This blog was co-authored by Meeghan Mooney and Andrew DeYoung.

 This is part four of a blog series around designing for memory care residents. Parts one through three covered thermal comfort, lighting and interior design.

As we continue our series on designing spaces for memory care patients, we’ve come to the subject of furniture and fixtures. This is an often overlooked topic but one of incredible importance as choosing the right furniture, and laying it out affectively, can assist both memory care residents and caregivers in day-to-day activities.

When we start thinking about furniture for memory care facilities a couple of things come to mind.

  • One, the furniture should wear well and wash easily.
  • Two, it should be simple to understand. From patterns in the furniture, to the art on the wall, everything should be easy to comprehend.
  • Three, it should easily work for residents and staff alike – helping them instead of hindering their daily activities.
  • Four, furniture and fixtures should be ergonomically designed in a way that makes them easily used by residents.

“But above all,” stated Meeghan Mooney, interior designer specializing in healthcare and senior living environment, “the choices that we make as designers for memory care facilities, whether they be around furniture or other building aspects, should all work to help residents maintain their independence for as long as possible.”

Our colleague, interior designer Andrew DeYoung agreed, “We need to understand that emotional issues, not just the typical physical issues of aging, come into play when designing for memory care.”

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It’s not the most fun fact, but durability and washability are paramount if you want your furniture to last for any length of time in a memory care facility. However, there’s a double edge sword here. To ease the stress on patients, it is recommended that memory care facilities feel as home-like as possible with furnishings that remind people of home. Finding durable, washable, yet realistically home-like furniture can be difficult.

One of our favorite fabrics for senior living facilities is Crypton. It’s stain resistant, water resistant and microbe resistant yet still have the look and feel of more traditional fabrics. The science behind the fabric is pretty cool. Read it here.


As dementia and Alzheimer’s progresses, the possibility of misunderstanding items we take for granted grows. Some of these we come to expect, like not recognizing loved ones, or forgetting details of one’s own life. However, another common result of dementia is misinterpreting your surroundings. This comes into play when choosing fabric patterns and wall art. If a pattern includes things like flowers or bugs, it may cause a resident to pick at the item in an attempt to touch or hold the thing they see. When they’re unable to do so, it can cause confusion.

When choosing furniture for memory care facilities, special attention must be paid to the fabric, cushion and design of the piece. Choosing the correct furniture can help make daily life easier for both residents and staff.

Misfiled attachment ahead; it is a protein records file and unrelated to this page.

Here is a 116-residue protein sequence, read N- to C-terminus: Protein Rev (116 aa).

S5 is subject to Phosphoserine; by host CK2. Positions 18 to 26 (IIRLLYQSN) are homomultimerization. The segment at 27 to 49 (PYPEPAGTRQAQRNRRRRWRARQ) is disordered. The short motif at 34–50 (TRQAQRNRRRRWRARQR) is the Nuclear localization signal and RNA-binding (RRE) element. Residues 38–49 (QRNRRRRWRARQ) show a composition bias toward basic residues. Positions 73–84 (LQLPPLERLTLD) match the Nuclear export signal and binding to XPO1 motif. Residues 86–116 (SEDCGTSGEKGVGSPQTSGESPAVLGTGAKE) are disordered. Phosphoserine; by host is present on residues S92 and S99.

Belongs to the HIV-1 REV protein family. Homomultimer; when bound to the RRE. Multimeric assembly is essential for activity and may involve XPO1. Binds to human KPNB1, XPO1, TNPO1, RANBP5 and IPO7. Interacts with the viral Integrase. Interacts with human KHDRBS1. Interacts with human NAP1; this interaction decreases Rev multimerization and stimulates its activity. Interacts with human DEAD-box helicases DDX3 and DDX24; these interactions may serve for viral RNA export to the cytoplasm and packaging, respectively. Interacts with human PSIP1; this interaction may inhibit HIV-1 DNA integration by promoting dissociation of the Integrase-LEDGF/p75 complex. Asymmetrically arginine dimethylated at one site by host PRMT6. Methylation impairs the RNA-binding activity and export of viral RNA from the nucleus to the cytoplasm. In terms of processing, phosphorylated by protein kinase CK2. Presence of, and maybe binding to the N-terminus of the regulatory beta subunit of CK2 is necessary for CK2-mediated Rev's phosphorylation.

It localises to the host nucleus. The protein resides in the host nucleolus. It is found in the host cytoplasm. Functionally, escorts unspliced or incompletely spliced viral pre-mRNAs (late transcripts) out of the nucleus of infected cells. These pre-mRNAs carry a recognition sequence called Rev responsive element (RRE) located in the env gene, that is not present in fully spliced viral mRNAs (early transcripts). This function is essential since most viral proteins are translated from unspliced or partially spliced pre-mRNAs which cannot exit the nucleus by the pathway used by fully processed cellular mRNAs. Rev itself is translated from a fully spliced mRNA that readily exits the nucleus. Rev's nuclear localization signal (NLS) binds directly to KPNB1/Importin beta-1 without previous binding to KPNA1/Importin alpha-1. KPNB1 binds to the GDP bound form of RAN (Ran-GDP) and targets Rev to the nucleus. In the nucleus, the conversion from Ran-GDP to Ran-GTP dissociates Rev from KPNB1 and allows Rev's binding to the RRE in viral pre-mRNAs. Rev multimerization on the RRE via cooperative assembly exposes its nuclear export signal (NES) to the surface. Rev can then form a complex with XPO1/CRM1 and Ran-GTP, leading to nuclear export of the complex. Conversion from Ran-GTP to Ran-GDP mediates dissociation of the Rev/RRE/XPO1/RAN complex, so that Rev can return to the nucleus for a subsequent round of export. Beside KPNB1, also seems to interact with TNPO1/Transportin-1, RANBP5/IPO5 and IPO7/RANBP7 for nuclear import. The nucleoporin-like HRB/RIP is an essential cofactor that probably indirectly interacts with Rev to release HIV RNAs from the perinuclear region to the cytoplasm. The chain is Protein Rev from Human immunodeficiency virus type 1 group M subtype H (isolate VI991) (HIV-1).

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There are many ways that furniture can help in the day-to-day life of residents and staff.

Choosing moisture-blocking fabrics on furniture is one of the best ways to ensure easy clean-up and to help your furniture investment last longer. However, you want to be careful here. Investing in furniture that is washable, yet non-clinical in look and feel, can help residents, staff and family members feel more comfortable and “at-home” in the facility.

Something as simple as an adjustable table can allow for a comfortable front approach and flexibility desired by staff. This will also prolong the life of the table as the adjustability allows for a resident in a wheelchair, amigo or dining chair to comfortably pull up to the table and minimize impact.

Casters on chairs are good as long as they are locking motion casters. This ensures a resident can use the aid of a caster when in a seated position; however, will avoid the change of falling when standing up and/or leaning on the chair while in a standing position.

Casters on chairs are good as long as they are locking motion casters. This ensures a resident can use the aid of a caster when in a seated position; however, will avoid the change of falling when standing up and/or leaning on the chair while in a standing position.

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Ergonomics is the science of designing and arranging things so that people can use them easily and safely. This should be applied when thinking about furniture choices for memory care homes. Some of the tips we’re learned along the way include:

  • Avoid sofas as they are hard for a resident to get in and out of.  Focus your attention on loveseats and lounge chairs.
  • Having an arm to grasp helps to provide leverage when trying to sit down or get back up.
  • Seats and backs that slope back can make it difficult for a resident to get out of.
  • Seat arms should be wide enough to grasp and comfortable when resting ones arm on.
  • Ensure that the cushion is not too soft or too firm so that resident can sit comfortably and easily get in and out of the chair.

At the end of the day, we know that furniture and fixtures can only do so much to help dementia residents and their caretakers. However, choosing items that aid and to not hinder the daily activities of your facility can go a long way in making daily life easier for both residents and staff.